Contesting Australian asylum policy: Political alienation, Socratic citizenship and cosmopolitan critique

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In the face of the hard-line approach to asylum-seekers currently being taken by both the major political parties in Australia, alienated cosmopolitans have been increasingly inclined to disidentify with the Australian nation and declare “not in my name”. Although sympathetic both to the cosmopolitan position and to these acts of principled dissent, I express reservations about such an approach on the grounds that it distances the cosmopolitan elite from the democratic mass and inclines towards irresponsibility. Drawing on Socrates as an exemplar, I investigate how citizens with cosmopolitan sensibilities might resist injustice on universal moral grounds without being either condemned by or exiled from their local political community. Ultimately, I argue in favour of an embedded cosmopolitanism that engages critically with the political ethos and calls on citizens to take responsibility for protecting the state in its ideal image.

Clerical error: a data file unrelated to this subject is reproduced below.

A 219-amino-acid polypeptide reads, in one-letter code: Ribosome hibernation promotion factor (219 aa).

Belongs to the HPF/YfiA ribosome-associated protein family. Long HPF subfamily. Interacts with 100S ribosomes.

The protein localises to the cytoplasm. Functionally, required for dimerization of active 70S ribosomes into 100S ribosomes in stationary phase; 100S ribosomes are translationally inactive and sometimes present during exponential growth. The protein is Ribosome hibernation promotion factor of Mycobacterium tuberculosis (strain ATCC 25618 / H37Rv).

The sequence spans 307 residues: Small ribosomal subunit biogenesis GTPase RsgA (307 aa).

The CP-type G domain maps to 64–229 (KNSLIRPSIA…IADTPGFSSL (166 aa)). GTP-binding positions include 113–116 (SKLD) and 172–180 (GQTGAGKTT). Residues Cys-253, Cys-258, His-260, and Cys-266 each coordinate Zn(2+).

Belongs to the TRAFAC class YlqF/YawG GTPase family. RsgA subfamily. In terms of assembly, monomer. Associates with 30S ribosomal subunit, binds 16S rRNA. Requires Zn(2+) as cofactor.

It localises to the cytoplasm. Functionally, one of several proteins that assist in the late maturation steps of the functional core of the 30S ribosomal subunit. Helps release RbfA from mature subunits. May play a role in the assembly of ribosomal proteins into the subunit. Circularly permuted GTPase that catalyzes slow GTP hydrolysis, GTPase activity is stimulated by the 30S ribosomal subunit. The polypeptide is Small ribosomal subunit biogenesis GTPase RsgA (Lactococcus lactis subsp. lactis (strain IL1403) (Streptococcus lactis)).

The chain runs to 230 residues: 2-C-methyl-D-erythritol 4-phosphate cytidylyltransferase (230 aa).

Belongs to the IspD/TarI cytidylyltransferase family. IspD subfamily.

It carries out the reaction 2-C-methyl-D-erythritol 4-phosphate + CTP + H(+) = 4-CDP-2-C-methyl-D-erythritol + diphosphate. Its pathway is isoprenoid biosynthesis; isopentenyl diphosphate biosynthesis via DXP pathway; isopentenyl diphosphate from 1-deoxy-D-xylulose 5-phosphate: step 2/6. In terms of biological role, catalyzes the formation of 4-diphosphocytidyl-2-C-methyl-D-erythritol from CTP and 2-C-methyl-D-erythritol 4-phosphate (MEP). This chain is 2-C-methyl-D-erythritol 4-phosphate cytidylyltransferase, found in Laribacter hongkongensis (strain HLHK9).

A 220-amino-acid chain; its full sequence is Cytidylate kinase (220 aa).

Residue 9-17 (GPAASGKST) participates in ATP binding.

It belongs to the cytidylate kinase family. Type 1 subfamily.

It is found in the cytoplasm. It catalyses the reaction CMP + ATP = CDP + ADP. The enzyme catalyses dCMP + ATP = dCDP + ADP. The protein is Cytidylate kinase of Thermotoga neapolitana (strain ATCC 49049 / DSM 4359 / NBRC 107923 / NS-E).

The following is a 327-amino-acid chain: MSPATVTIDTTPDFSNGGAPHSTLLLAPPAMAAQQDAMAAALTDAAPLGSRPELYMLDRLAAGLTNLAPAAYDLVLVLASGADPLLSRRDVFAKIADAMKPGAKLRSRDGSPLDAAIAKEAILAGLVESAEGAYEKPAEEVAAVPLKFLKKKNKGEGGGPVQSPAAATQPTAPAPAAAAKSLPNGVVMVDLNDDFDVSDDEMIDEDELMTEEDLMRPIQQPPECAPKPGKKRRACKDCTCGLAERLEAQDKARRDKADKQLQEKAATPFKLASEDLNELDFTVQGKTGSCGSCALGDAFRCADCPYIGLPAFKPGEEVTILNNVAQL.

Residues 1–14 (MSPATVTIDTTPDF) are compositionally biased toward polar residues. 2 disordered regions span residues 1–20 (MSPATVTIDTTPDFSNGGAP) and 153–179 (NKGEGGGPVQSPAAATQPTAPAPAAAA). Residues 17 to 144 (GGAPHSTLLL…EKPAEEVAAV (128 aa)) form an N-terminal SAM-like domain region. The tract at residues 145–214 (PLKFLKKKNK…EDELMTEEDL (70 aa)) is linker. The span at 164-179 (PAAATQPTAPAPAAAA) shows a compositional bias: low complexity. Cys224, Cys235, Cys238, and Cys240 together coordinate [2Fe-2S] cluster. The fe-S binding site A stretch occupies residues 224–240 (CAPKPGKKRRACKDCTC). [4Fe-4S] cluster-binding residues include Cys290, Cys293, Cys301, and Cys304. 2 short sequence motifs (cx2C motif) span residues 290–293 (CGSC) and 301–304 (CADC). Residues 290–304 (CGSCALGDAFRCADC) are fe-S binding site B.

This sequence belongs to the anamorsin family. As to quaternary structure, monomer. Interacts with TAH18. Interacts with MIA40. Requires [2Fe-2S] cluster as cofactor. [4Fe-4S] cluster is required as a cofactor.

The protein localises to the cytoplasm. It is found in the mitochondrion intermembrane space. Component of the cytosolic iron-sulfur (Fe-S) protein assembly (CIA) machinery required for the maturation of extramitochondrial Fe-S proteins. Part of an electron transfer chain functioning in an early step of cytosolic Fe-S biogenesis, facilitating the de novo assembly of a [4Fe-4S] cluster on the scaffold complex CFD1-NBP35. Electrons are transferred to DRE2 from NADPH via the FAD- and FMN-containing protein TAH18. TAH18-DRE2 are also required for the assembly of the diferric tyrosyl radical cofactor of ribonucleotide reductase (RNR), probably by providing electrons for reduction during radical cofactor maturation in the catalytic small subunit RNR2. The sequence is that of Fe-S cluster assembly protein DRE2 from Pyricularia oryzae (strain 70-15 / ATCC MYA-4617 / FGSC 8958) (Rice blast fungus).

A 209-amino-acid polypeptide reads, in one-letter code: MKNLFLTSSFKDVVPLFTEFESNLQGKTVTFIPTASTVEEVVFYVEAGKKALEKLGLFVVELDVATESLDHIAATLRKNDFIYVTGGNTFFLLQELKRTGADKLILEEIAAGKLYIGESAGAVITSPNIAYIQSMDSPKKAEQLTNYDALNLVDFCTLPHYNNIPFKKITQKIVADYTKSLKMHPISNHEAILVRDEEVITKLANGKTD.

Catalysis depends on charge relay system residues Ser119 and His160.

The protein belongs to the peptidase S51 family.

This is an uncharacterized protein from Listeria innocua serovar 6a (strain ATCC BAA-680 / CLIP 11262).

Original languageEnglish
Pages (from-to)238-253
Number of pages16
JournalAustralian Journal of Politics and History
Issue number2
Publication statusPublished - Jun 2017


  • Asylum Seekers
  • Alienation
  • Socrates
  • Cosmopolitanism

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